“The government is giving crumbs to the people who are putting their lives on the line,” Rivera told the crowd. “We need assistance for everyone, and a recovery for everyone, not just a few of us.”
Fountain told the crowd that at least 15 ULA members have become homeless during the pandemic. She noted that decreased shelter capacities and the members’ undocumented status make government assistance inaccessible. As a result, one of those ULA members told rally attendees that he and his friends have since been living in the woods throughout the winter in snowstorm conditions.
To address the income inequalities exacerbated by the pandemic, ULA has put its weight behind the passage of H.B. 6654, which would create a child tax credit tax for those families making under $210,000 a year. The group has argued that this bill provides relief for working- and middle-class earners with children, including undocumented immigrant workers who pay taxes, with Individual taxpayer identification numbers.
Rally attendees also called for the city and state to “more fairly” tax institutions like Yale as well as the state’s wealthiest residents.
“We are here calling on that university to pay its fair share,” Tecocoatzi told the crowd in Spanish. “We are here calling on the state of Connecticut to raise tax revenue and at the same time give tax relief to working people like us.”
Health care and vaccines for all
Rally attendees also discussed the health care issues the Latinx community faces. A primary goal of the group is the extension of the benefits of HUSKY, Connecticut’s Medicaid health program to residents of the state who are undocumented.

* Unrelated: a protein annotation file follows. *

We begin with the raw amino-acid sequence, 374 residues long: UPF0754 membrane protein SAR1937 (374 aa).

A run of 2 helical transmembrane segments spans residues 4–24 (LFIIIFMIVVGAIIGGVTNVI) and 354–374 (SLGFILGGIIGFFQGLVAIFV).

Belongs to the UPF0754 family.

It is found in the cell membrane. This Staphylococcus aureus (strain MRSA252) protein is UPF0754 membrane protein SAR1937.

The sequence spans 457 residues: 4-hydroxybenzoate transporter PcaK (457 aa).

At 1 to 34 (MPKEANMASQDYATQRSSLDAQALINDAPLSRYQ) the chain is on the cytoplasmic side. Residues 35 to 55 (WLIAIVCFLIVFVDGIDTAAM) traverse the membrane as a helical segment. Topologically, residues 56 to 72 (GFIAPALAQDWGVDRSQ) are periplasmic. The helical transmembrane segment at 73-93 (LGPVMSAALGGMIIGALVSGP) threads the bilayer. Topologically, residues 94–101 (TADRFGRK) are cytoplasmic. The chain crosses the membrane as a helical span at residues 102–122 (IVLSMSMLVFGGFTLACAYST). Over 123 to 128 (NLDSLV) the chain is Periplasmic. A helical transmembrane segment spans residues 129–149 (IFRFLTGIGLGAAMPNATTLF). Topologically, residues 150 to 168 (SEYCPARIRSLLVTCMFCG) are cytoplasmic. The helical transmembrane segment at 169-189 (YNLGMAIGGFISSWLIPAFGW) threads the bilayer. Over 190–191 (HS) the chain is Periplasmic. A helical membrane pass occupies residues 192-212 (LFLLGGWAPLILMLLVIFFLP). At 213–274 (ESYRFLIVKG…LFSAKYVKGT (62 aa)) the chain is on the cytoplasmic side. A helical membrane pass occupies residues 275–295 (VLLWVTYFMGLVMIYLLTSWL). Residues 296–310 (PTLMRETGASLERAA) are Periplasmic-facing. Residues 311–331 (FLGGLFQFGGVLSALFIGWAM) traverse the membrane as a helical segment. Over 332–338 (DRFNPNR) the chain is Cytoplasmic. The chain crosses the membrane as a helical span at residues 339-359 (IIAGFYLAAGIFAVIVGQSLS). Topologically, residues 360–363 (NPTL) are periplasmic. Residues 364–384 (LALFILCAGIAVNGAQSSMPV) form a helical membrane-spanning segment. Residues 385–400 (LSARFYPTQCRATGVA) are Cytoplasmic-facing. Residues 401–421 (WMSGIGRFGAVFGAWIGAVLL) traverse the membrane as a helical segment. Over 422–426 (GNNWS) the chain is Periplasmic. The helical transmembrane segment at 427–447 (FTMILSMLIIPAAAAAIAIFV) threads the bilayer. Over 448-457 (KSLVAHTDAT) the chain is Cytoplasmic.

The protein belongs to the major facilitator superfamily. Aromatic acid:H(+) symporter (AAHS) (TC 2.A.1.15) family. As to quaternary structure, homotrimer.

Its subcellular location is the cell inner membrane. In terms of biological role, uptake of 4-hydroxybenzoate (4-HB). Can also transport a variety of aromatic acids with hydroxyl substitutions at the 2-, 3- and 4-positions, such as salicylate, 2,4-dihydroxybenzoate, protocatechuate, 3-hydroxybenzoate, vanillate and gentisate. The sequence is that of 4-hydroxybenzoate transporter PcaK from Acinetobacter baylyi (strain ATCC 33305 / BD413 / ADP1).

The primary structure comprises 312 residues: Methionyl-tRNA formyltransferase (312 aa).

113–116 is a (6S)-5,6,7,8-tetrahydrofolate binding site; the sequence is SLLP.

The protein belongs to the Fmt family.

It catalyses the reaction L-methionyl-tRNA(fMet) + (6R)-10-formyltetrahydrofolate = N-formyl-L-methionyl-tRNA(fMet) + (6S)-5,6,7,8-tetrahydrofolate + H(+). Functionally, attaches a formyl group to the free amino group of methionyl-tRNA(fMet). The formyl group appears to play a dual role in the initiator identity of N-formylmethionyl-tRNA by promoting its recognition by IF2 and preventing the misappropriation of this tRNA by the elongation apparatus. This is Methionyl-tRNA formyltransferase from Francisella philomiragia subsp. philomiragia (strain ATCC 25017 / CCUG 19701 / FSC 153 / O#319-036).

“We deserve health care,” Tecocoatzi said of the city’s immigrant community. “We deserve services and human rights in the state of Connecticut.”
The group also said that Latinx individuals — especially undocumented individuals — are also at a high risk of contracting and developing serious symptoms from COVID-19. According to a survey conducted by ULA of 558 undocumented members, 20 percent reported having underlying health issues such as asthma and diabetes, while 21 percent reported working at frontline jobs where they said employers did not implement adequate COVID-19 safety measures.
ULA is also particularly concerned about vaccine hesitancy in Latinx community, which Rivera called “understandable” for a variety of reasons, recounting as an example the Puerto Rican Pill Trials, where the United States government tested a birth control drug on Puerto Rican women before it was approved as safe in the mainland U.S.
She encouraged her neighbors to unite as a community and work towards vaccinating all those who are eligible.
Early data on Connecticut vaccination rates suggests that rates among Latinx and Black residents were lagging significantly behind those of white residents. Recent nonprofit vaccination efforts have focused on neighborhoods like Fair Haven that have high Latinx populations, and administrators with the Yale New Haven Health system as well as city officials have launched multiple campaigns to address these inequalities. Surveys conducted in the last month suggest that Black and Latinx individuals are now more likely to plan to get a vaccine than they were three months ago.
“It’s time to get past that hesitancy and look forward to better health and a better situation,” Rivera said.
Going forward, Fountain called on members of the Latinx community to continue the fight against economic assistance and vaccine hesitancy.
“So, but we still have so much to fight for, we still have so many people suffering with deep needs in our community,” Fountain said at the rally. “So I invite you to continue to make sure that this movement grows bigger and stronger.”
Unidad Latina en Acción was formally established in 2002.
Regina Sung contributed reporting and translation.